Typically, those who spot something wrong in the workplace report the matter to their employer. The wrongdoing may involve safety violations, corporate corruption or other wrongful practices.
If the employer does not correct the issue, the employee has a right to seek another solution. Often, this means becoming a whistleblower. Unfortunately, calling out misdeeds or outright corruption in the workplace can lead to whistleblower retaliation.
What are some examples of whistleblower retaliation?
Even when retaliation seems clear to others, most victims struggle to determine if the problem is real or imagined. No one wants to think exercising their rights could lead to mistreatment, but it often does.
To help you identify retaliation, here are some examples of what your employer may not do once you become a whistleblower.
- Harass, threaten or intimidate you
- Reduce your work hours or pay rate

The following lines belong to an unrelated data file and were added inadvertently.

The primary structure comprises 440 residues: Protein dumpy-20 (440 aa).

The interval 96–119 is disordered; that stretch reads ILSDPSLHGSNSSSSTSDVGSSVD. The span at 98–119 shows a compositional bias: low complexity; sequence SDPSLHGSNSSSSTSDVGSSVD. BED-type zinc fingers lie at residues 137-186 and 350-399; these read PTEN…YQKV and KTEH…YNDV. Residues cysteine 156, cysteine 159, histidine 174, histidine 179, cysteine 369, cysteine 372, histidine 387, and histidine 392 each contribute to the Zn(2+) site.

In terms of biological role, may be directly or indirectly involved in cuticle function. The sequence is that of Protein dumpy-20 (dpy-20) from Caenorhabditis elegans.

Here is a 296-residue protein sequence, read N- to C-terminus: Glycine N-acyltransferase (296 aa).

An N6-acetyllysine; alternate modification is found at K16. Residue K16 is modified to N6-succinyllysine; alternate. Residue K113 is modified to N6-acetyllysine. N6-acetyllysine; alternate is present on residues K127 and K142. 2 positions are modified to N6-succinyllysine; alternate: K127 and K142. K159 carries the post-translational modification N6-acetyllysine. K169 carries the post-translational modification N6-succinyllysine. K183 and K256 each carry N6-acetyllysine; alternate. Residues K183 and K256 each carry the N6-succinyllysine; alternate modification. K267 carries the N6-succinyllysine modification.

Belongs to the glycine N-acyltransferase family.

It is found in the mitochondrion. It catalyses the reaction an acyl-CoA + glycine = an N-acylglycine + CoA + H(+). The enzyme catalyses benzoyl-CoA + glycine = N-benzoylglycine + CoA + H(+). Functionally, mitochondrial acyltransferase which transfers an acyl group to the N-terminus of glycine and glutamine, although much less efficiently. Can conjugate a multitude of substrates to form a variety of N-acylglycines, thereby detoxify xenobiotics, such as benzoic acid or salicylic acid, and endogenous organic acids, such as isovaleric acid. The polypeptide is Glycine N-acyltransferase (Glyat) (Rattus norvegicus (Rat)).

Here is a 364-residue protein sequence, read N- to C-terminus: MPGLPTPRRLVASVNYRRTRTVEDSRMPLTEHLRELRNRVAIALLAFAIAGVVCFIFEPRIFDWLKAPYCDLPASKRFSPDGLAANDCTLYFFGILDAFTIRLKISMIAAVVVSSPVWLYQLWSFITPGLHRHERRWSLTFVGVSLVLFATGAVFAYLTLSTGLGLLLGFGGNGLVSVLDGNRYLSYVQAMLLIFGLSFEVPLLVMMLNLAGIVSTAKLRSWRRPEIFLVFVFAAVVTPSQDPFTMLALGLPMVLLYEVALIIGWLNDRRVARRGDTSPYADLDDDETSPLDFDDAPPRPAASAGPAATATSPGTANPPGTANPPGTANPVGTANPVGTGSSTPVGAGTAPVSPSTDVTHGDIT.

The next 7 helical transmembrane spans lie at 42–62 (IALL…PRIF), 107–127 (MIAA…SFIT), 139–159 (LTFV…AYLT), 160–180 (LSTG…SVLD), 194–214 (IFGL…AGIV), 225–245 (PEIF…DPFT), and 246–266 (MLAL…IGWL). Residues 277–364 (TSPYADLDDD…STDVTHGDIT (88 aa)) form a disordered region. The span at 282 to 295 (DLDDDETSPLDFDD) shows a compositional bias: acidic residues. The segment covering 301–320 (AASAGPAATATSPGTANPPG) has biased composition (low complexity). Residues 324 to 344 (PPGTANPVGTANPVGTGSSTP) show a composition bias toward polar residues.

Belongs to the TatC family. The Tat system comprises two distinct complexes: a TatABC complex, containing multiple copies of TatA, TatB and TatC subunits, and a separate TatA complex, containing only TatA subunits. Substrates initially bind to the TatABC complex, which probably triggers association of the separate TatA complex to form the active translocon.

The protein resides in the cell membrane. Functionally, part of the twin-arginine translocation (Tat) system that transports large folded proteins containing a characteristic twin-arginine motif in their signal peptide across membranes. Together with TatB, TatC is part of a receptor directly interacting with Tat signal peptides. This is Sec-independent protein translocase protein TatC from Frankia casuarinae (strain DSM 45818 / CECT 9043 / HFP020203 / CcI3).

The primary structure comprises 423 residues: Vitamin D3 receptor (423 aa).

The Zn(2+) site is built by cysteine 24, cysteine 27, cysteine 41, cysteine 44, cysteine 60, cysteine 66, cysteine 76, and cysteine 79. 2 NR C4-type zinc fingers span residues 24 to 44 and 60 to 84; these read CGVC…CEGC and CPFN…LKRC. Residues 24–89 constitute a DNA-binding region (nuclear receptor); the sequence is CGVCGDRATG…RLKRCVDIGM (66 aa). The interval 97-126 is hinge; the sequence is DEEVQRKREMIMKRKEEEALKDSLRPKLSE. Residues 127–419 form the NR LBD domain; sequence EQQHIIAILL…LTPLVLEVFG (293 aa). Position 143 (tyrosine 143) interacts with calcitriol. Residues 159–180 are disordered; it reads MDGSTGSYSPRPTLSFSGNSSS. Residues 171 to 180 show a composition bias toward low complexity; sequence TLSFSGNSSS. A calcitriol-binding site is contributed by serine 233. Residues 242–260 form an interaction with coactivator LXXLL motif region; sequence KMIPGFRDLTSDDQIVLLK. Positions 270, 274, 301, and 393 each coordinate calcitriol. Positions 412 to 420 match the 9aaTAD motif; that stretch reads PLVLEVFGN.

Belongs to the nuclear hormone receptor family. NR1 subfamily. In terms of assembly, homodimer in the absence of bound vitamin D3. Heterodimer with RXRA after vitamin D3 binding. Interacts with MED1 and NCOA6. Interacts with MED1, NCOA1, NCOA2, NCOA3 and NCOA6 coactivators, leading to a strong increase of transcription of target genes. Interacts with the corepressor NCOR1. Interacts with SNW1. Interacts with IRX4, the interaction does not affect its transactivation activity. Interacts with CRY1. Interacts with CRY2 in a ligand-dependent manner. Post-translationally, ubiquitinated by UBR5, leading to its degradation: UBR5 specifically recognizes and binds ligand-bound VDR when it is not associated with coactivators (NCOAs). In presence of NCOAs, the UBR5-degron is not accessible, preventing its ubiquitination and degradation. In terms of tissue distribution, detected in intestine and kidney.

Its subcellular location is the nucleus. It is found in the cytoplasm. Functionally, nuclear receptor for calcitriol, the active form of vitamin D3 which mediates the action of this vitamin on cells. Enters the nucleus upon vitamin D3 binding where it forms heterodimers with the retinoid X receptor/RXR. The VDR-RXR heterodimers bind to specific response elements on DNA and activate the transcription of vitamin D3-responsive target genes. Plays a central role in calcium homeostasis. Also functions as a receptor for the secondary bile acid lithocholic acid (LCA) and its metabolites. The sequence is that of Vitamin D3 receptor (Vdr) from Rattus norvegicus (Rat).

- Deny you a promotion you otherwise deserve
- Discipline you or deny you your rightful benefits
- Terminate you for reporting corruption or safety violations
Mocking, isolating and making false accusations against you are more subtle examples of employment retaliation.
Some employers may try to get past whistleblower protections by creating an environment hostile enough to compel the employee to walk away. It is unwise to quit your job in the face of retaliation, as leaving could compromise your rights.
Address your concerns
It is normal to feel as though you’re in the spotlight and must question everything that happens at work after calling out wrongdoing. At the same time, you don’t want to ignore retaliation or wait for it to resolve itself.